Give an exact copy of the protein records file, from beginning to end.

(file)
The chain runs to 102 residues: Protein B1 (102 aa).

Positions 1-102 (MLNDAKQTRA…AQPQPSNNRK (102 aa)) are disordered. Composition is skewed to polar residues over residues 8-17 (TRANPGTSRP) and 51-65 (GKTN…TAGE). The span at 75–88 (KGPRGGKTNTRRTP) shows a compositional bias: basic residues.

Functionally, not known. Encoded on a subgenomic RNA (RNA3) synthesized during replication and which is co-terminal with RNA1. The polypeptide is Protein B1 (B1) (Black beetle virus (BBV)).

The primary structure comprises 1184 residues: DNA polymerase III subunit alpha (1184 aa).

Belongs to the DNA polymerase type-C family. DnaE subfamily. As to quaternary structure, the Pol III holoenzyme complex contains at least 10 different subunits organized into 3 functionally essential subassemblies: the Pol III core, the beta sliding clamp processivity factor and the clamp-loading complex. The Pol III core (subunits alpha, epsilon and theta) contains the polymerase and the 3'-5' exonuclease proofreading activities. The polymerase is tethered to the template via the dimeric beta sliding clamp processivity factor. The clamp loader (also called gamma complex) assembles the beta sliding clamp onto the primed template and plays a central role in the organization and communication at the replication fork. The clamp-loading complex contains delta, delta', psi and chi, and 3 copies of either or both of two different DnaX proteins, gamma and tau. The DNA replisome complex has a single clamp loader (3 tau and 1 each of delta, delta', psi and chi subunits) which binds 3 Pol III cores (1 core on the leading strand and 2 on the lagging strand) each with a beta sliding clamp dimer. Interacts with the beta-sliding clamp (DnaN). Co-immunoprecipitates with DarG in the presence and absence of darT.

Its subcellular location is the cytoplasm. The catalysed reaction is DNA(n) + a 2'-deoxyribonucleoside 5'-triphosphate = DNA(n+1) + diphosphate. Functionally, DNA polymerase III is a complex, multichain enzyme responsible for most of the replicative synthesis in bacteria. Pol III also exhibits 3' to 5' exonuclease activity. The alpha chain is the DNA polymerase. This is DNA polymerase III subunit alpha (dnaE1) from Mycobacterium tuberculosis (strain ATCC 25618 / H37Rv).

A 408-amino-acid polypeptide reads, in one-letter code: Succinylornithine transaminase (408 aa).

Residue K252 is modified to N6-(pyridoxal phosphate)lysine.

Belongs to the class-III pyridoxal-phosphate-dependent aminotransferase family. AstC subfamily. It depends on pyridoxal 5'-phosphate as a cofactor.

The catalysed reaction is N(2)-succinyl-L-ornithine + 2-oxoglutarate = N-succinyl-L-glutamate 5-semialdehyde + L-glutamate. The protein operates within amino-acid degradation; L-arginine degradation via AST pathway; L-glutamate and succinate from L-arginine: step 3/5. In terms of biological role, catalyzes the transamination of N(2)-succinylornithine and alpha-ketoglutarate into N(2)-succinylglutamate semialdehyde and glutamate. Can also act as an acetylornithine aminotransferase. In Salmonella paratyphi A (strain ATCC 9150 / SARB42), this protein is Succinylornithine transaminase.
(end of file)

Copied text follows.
The chain runs to 102 residues: Protein B1 (102 aa).

Positions 1-102 (MLNDAKQTRA…AQPQPSNNRK (102 aa)) are disordered. Composition is skewed to polar residues over residues 8-17 (TRANPGTSRP) and 51-65 (GKTN…TAGE). The span at 75–88 (KGPRGGKTNTRRTP) shows a compositional bias: basic residues.

Functionally, not known. Encoded on a subgenomic RNA (RNA3) synthesized during replication and which is co-terminal with RNA1. The polypeptide is Protein B1 (B1) (Black beetle virus (BBV)).

The primary structure comprises 1184 residues: DNA polymerase III subunit alpha (1184 aa).

Belongs to the DNA polymerase type-C family. DnaE subfamily. As to quaternary structure, the Pol III holoenzyme complex contains at least 10 different subunits organized into 3 functionally essential subassemblies: the Pol III core, the beta sliding clamp processivity factor and the clamp-loading complex. The Pol III core (subunits alpha, epsilon and theta) contains the polymerase and the 3'-5' exonuclease proofreading activities. The polymerase is tethered to the template via the dimeric beta sliding clamp processivity factor. The clamp loader (also called gamma complex) assembles the beta sliding clamp onto the primed template and plays a central role in the organization and communication at the replication fork. The clamp-loading complex contains delta, delta', psi and chi, and 3 copies of either or both of two different DnaX proteins, gamma and tau. The DNA replisome complex has a single clamp loader (3 tau and 1 each of delta, delta', psi and chi subunits) which binds 3 Pol III cores (1 core on the leading strand and 2 on the lagging strand) each with a beta sliding clamp dimer. Interacts with the beta-sliding clamp (DnaN). Co-immunoprecipitates with DarG in the presence and absence of darT.

Its subcellular location is the cytoplasm. The catalysed reaction is DNA(n) + a 2'-deoxyribonucleoside 5'-triphosphate = DNA(n+1) + diphosphate. Functionally, DNA polymerase III is a complex, multichain enzyme responsible for most of the replicative synthesis in bacteria. Pol III also exhibits 3' to 5' exonuclease activity. The alpha chain is the DNA polymerase. This is DNA polymerase III subunit alpha (dnaE1) from Mycobacterium tuberculosis (strain ATCC 25618 / H37Rv).

A 408-amino-acid polypeptide reads, in one-letter code: Succinylornithine transaminase (408 aa).

Residue K252 is modified to N6-(pyridoxal phosphate)lysine.

Belongs to the class-III pyridoxal-phosphate-dependent aminotransferase family. AstC subfamily. It depends on pyridoxal 5'-phosphate as a cofactor.

The catalysed reaction is N(2)-succinyl-L-ornithine + 2-oxoglutarate = N-succinyl-L-glutamate 5-semialdehyde + L-glutamate. The protein operates within amino-acid degradation; L-arginine degradation via AST pathway; L-glutamate and succinate from L-arginine: step 3/5. In terms of biological role, catalyzes the transamination of N(2)-succinylornithine and alpha-ketoglutarate into N(2)-succinylglutamate semialdehyde and glutamate. Can also act as an acetylornithine aminotransferase. In Salmonella paratyphi A (strain ATCC 9150 / SARB42), this protein is Succinylornithine transaminase.